Over the past two years, I have had the good fortune to get to know Bert Decker. He is an amazing person with an incredible background. If you haven’t heard of him before, Bert Decker is a national communications expert, best selling author and entrepreneur. He founded the 100 person communications training company Decker Communications, Inc. He has been featured in the NY Times, Business Week, and on 20/20, as well as being the communications commentator for the NBC TODAY Show for the Presidential Debates. He has been a communications coach to Charles Schwab, U.S. House Speaker Nancy Pelosi, former Mattel CEO’s John Ammerman and Jill Barrad, Olympians Bonnie Blair and Tom Dolan, SF 49er All-Pro Brent Jones, and dozens of other executives And he is the best selling author of “You’ve Got to Be Believed To Be Heard” and “Speaking With Bold Assurance“. Bert graciously agreed to do a ten question interview with me and here are his insights on a wide range of topics.
Posts from the "Social Media" Category
You’ve been there before. You’re speaking at a conference and you scan the audience. You see the flood of laptops, iPhones, and Blackberries in the audience furiously Tweeting away or using some conference IRC back channel to chat about YOUR presentation. Instead of ignoring it or asking your audience to turn off their electronics, this week’s guest blogger Olivia Mitchell has some great advice on how use Twitter and your Tweeting audience to your advantage. In this post, Olivia gives us seven compelling ways to use Twitter to engage your audience. Thanks Olivia.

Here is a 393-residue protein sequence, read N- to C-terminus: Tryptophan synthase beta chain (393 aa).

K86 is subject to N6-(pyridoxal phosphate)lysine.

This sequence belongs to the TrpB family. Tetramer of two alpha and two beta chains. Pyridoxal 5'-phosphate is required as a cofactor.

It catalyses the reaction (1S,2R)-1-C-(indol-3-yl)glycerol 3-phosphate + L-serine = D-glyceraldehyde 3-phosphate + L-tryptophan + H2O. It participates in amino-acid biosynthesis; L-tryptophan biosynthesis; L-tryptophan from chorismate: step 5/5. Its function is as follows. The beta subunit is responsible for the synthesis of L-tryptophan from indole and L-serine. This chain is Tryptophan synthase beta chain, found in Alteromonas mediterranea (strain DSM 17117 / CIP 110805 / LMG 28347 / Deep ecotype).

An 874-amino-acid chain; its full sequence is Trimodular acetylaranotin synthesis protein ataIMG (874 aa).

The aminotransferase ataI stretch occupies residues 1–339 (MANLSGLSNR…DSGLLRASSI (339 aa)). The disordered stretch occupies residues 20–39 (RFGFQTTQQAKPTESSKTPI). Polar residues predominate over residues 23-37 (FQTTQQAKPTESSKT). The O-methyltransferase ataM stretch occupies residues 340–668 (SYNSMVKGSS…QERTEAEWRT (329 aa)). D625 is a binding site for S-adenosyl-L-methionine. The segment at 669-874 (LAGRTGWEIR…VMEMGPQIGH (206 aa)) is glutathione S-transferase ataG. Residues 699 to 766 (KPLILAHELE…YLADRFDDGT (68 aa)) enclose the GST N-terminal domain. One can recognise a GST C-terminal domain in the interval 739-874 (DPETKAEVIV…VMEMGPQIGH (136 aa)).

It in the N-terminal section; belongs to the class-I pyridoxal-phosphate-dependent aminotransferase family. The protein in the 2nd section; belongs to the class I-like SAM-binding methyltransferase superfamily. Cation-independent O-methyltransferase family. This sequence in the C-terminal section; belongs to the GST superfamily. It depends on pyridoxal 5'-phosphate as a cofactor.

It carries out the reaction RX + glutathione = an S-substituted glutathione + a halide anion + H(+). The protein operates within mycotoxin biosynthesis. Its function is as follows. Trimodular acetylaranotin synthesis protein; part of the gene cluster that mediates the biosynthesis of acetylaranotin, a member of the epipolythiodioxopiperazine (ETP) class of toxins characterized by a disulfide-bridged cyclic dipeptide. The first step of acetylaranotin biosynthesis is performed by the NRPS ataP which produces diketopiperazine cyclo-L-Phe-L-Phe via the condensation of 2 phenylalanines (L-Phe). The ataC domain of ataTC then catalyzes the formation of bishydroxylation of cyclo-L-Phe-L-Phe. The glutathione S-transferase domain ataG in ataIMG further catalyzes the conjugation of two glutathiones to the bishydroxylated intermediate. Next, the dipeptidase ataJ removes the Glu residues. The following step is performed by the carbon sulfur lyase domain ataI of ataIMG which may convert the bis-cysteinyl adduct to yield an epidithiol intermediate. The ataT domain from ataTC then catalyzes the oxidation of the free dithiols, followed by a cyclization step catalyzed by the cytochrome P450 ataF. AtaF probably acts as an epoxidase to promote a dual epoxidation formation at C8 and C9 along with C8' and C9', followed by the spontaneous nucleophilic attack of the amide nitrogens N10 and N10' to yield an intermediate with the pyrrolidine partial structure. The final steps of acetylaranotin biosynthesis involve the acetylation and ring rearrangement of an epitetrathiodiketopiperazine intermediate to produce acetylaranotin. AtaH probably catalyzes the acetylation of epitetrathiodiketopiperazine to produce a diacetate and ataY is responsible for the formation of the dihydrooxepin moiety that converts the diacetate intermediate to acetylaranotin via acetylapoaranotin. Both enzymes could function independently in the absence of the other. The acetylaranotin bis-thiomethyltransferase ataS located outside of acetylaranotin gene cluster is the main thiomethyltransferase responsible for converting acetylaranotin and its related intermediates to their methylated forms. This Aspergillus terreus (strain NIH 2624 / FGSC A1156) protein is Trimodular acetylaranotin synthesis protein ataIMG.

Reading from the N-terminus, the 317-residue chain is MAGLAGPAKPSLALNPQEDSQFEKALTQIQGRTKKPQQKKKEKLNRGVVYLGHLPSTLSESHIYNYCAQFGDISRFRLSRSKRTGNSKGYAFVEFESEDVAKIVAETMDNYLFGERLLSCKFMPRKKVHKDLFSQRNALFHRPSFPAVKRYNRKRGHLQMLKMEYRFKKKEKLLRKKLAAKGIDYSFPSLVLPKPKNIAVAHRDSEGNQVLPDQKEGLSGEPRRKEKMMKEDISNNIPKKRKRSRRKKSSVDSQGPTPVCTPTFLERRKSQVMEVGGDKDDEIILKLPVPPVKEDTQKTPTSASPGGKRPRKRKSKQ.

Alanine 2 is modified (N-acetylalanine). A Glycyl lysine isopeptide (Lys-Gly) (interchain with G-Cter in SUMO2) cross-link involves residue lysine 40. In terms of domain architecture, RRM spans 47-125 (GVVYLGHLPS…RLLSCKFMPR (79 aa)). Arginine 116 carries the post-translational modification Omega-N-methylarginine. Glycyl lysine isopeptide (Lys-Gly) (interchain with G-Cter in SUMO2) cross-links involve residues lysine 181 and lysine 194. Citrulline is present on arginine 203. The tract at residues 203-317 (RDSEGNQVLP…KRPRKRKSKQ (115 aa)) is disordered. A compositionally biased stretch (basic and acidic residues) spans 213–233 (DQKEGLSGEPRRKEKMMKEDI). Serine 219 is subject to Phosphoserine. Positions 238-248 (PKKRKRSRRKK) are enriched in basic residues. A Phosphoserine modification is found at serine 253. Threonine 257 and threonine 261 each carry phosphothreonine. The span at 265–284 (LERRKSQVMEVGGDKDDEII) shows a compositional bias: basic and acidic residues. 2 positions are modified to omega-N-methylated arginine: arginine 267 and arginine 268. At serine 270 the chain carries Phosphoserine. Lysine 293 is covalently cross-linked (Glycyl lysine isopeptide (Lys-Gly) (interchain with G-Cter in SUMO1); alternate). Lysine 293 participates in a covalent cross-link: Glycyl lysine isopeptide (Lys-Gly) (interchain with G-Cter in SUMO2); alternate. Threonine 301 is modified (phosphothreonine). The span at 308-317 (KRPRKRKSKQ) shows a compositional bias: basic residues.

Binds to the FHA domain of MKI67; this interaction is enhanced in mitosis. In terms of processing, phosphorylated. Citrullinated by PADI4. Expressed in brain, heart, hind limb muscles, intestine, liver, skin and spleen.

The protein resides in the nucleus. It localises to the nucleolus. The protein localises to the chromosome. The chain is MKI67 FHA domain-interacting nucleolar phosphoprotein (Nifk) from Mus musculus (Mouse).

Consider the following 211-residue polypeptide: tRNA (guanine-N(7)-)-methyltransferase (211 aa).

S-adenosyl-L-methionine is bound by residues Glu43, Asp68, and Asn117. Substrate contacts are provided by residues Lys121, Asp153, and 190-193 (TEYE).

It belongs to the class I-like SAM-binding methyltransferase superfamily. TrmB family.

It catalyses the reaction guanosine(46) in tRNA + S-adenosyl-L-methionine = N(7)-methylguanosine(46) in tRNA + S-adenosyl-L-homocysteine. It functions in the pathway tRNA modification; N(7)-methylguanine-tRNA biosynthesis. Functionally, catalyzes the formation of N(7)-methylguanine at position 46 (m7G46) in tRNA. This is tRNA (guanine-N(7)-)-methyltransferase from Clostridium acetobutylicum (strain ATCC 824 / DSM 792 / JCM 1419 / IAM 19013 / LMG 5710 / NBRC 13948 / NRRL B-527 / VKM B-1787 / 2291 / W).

GUEST POST FROM OLIVIA MITCHELL:
Twitter is cool. Wikis are neat. SharePoint is, hmmm, good? And email is email. These tools are all useful in helping us communicate with each other when we’re separated by great distances. They help us bridge the gap by providing fast, efficient means of communication. It doesn’t get more efficient than Twitter’s 140 character limit. But take a close look at these tools. They all share a common characteristic. They’re all based on written communication. While the written word may be very efficient for transferring information, it is not very effective at persuading people or making a real impact. And there is a tremendous difference between being efficient and being effective.
Yesterday, I mentioned that I spent a week with my in-laws in Wisconsin. They live in a small town called Kiel. It’s truly a small midwest-American town in every sense. It’s the kind of town with a water tower with the word KIEL painted in large white letters across it. The volunteer fire station blows a whistle every day at noon. Friday night high school football is a big event. The town’s three biggest employers are quite literally two small cheese-processing plants and a machinery supplier for those plants. One morning while I was out running, I could have sworn I passed the same old guy in a Green Bay Packers jacket 5 or 6 times, but I couldn’t be sure. That same morning, I passed an auction at the local ammo and archery shop where at least 150 camouflaged people were anxiously bidding on pieces of hunting art. On a walk down the half-mile stretch of Fremont Street, the main street in town, I counted 9 bars and 4 churches. Kiel is a pretty little town though. A beautiful little park sits alongside the Sheboygan River as it slowly ambles it way through the town center. Kids play on tire swings hanging from tall shady maple trees. Norman Rockwell would have loved Kiel.
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